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Car headlights.

New Plastics Offer Effective Thermal Transport and Heat Spreading

Challenge

Heat buildup is a significant problem and limiting design factor for many electronic products. For example, LEDs are emerging as the next generation lighting materials due to their low power utilization and long life. Some lamps have multiple LEDs within an enclosure, which generates undesirable heat during operation. It is important to dissipate this heat efficiently to ensure proper operation of the device, enhance brightness, increase lifetime and prevent fogging.

Traditionally, heat-sink materials have been made of metal such as aluminum and formed into the proper design shape for the most efficient convective heat transfer. However, these metal components add significant weight and other design limitations for electronic products. Thermally conductive plastics represent the opportunity to design functional parts with heat management capabilities while eliminating many of the negative features of metallic heat sink materials.

Solution

Through Battelle’s Nanotechnology program we are developing thermally conductive thermoplastic materials for complex net shape geometries, as well as spray-on, conformal, thermally conductive coatings for efficient heat spreading over large areas. Battelle has been exploring emerging nanoparticles such as carbon nanotubes, graphene and boron nitride and their dispersion into polymers to create the next generation of thermally conductive materials. These thermally conductive polymers can be designed to meet very specific needs in the industry; for example, some of the polymers are electrically conducting while others are electrically insulating. They also have different mechanical properties such as flexibility, strength or durability that may make them more or less suitable for specific applications. They can be processed by plastics processing approaches such as extrusion and injection molding.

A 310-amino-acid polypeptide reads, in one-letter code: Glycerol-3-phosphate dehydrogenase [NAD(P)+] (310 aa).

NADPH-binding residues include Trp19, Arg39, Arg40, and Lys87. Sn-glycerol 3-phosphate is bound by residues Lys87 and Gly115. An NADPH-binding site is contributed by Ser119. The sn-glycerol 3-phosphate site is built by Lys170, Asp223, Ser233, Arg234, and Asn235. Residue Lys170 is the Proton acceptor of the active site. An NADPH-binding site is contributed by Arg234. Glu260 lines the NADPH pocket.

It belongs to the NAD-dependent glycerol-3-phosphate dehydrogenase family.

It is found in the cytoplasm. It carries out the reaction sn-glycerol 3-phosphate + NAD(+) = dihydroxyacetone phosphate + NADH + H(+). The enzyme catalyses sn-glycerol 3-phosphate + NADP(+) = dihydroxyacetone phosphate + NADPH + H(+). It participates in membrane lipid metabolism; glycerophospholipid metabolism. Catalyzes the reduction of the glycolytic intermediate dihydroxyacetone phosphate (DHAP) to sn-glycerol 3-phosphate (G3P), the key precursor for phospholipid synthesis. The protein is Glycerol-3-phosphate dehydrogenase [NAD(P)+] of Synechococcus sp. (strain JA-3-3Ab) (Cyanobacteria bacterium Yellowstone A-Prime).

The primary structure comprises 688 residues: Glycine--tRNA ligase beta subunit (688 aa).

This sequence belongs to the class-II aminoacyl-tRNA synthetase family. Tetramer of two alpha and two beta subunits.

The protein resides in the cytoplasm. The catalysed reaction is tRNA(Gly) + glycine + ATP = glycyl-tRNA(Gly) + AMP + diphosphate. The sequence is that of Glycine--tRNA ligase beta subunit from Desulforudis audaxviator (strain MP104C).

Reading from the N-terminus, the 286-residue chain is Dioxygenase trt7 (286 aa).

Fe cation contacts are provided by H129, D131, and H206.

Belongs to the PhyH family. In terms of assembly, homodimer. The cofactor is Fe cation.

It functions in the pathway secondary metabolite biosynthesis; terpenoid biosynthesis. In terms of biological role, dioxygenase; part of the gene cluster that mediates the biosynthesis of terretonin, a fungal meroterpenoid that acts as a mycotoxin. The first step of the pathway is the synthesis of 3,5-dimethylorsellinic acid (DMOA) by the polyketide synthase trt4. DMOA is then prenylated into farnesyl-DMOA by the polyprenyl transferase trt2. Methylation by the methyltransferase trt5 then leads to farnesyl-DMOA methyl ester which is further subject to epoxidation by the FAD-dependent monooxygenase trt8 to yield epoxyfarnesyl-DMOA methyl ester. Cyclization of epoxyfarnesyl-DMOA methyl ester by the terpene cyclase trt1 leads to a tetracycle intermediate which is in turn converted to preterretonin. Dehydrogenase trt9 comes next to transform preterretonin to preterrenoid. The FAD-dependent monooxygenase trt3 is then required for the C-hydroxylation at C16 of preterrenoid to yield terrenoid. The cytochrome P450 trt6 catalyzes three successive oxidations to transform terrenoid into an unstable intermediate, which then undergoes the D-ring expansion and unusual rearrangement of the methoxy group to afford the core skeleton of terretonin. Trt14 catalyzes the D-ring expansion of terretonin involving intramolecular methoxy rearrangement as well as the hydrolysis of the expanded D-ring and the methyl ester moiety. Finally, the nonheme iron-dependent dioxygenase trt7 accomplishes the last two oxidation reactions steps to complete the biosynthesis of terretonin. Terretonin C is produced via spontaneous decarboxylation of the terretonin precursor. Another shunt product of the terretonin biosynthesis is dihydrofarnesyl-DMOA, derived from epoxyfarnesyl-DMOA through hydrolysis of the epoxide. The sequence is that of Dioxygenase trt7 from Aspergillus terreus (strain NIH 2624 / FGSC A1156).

Generally, the challenge of achieving high thermal conductivity is related to high interfacial transfer from the particle to the matrix. Likewise, good wetting must be achieved between the heat sink and the heat source in order to maximize the efficiency of the heat transfer. The former can be tuned by appropriate functionalization of the nanoparticle additives. The latter can be facilitated by topographical, surface energy and mechanical property changes to either interface. 

Outcome

The new thermoplastic materials under development at Battelle offer significant advantages for the next generation of consumer and industrial electronics. 

  • For LEDs, thermally conductive thermoplastics can be injection molded into a net-shaped heat sink and mechanical enclosure that can be 3-dimensionally complex for added convective surface, without the need for subsequent machining. In addition, the materials can be up to 40% lighter than conventional metal components.
  • We also have developed a spray-on thermally conductive coating to provide a uniform thermally conductive layer for efficient heat spreading over large areas. Unlike traditional laminates, the spray coating can be retrofit onto existing components and can be applied to irregularly shaped parts.